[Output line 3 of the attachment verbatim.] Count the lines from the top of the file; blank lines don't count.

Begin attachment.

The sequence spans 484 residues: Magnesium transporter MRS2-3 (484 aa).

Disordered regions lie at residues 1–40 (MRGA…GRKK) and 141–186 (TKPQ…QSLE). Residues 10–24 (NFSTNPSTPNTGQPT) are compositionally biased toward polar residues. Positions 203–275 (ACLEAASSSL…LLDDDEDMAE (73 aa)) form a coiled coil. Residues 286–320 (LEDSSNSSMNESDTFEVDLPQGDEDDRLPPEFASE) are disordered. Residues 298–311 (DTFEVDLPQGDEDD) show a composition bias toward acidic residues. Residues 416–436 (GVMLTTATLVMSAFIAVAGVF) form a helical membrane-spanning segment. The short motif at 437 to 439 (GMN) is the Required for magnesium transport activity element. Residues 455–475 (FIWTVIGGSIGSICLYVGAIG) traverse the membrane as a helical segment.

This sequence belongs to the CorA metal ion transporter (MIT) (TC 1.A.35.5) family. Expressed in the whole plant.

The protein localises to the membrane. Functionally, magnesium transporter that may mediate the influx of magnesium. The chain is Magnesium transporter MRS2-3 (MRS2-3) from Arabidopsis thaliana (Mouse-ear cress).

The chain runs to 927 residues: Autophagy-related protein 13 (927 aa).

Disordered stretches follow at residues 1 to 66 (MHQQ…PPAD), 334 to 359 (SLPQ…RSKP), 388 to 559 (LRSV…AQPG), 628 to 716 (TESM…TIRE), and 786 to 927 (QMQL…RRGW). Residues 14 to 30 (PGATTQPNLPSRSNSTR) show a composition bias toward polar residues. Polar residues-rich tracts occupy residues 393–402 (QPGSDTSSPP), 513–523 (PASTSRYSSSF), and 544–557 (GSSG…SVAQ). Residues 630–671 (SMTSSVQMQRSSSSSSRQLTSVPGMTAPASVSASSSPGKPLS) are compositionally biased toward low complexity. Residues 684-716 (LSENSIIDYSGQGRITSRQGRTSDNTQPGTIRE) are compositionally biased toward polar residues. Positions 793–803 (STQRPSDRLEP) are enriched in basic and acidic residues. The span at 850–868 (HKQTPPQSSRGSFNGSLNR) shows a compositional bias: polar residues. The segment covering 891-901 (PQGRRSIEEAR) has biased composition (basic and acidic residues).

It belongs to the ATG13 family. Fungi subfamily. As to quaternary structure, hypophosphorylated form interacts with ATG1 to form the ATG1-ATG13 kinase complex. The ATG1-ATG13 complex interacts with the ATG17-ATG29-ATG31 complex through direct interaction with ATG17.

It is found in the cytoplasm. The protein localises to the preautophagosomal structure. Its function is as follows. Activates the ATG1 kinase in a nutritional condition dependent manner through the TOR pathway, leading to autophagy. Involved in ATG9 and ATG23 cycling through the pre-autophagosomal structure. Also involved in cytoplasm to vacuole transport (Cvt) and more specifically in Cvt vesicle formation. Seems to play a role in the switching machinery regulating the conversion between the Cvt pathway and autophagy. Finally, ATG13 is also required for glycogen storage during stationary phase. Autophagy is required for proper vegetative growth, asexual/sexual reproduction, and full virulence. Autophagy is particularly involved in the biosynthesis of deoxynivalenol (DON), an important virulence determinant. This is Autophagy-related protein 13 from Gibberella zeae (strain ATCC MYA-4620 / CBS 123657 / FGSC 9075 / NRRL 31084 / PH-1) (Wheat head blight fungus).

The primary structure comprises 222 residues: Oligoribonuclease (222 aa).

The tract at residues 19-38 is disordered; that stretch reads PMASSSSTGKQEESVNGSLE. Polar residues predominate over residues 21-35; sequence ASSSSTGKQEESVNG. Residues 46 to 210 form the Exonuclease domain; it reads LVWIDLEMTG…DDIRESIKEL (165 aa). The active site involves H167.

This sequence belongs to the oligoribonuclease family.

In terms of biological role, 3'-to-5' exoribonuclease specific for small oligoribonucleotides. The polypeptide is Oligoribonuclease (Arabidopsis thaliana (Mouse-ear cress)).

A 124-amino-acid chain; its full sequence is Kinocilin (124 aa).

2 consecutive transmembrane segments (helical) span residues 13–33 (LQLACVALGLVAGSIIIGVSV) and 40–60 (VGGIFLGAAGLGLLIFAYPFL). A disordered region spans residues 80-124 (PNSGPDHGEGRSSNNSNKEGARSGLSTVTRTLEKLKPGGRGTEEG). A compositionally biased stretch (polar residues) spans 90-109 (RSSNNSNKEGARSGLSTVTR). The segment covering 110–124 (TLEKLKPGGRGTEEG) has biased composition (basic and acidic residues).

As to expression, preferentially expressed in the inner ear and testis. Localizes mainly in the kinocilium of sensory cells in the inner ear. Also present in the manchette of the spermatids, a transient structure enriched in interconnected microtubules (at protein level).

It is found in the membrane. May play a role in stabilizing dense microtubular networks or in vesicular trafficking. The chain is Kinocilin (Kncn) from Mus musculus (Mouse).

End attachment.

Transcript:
This sequence belongs to the CorA metal ion transporter (MIT) (TC 1.A.35.5) family. Expressed in the whole plant.